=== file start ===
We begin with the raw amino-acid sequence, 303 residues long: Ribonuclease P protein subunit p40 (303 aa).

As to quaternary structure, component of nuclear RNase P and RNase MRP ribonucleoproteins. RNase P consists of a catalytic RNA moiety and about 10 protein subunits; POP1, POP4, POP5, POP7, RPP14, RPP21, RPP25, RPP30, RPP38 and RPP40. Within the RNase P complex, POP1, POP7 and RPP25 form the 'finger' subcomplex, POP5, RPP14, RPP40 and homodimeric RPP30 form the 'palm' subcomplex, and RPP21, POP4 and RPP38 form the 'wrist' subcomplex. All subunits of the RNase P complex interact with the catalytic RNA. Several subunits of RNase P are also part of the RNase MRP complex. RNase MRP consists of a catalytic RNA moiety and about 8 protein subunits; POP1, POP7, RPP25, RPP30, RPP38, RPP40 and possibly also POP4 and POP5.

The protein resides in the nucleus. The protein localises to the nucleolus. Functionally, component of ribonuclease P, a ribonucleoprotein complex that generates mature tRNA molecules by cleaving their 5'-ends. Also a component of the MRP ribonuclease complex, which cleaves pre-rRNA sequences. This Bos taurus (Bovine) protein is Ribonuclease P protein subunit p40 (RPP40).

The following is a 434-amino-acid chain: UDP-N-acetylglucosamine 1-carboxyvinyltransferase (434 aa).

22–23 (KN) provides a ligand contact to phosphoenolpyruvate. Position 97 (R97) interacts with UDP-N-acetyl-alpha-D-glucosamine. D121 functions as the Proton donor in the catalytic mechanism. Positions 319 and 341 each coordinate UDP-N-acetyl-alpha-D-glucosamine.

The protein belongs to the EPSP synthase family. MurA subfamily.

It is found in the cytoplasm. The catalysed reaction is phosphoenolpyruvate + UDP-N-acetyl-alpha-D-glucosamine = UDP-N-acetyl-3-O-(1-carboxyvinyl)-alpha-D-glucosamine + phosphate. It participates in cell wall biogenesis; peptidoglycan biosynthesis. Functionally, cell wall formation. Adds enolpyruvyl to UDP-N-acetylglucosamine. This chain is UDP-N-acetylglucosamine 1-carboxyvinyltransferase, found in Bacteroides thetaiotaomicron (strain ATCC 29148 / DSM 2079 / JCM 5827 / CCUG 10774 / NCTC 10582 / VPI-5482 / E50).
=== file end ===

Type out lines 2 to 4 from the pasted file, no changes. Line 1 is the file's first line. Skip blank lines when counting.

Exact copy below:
As to quaternary structure, component of nuclear RNase P and RNase MRP ribonucleoproteins. RNase P consists of a catalytic RNA moiety and about 10 protein subunits; POP1, POP4, POP5, POP7, RPP14, RPP21, RPP25, RPP30, RPP38 and RPP40. Within the RNase P complex, POP1, POP7 and RPP25 form the 'finger' subcomplex, POP5, RPP14, RPP40 and homodimeric RPP30 form the 'palm' subcomplex, and RPP21, POP4 and RPP38 form the 'wrist' subcomplex. All subunits of the RNase P complex interact with the catalytic RNA. Several subunits of RNase P are also part of the RNase MRP complex. RNase MRP consists of a catalytic RNA moiety and about 8 protein subunits; POP1, POP7, RPP25, RPP30, RPP38, RPP40 and possibly also POP4 and POP5.

The protein resides in the nucleus. The protein localises to the nucleolus. Functionally, component of ribonuclease P, a ribonucleoprotein complex that generates mature tRNA molecules by cleaving their 5'-ends. Also a component of the MRP ribonuclease complex, which cleaves pre-rRNA sequences. This Bos taurus (Bovine) protein is Ribonuclease P protein subunit p40 (RPP40).

The following is a 434-amino-acid chain: UDP-N-acetylglucosamine 1-carboxyvinyltransferase (434 aa).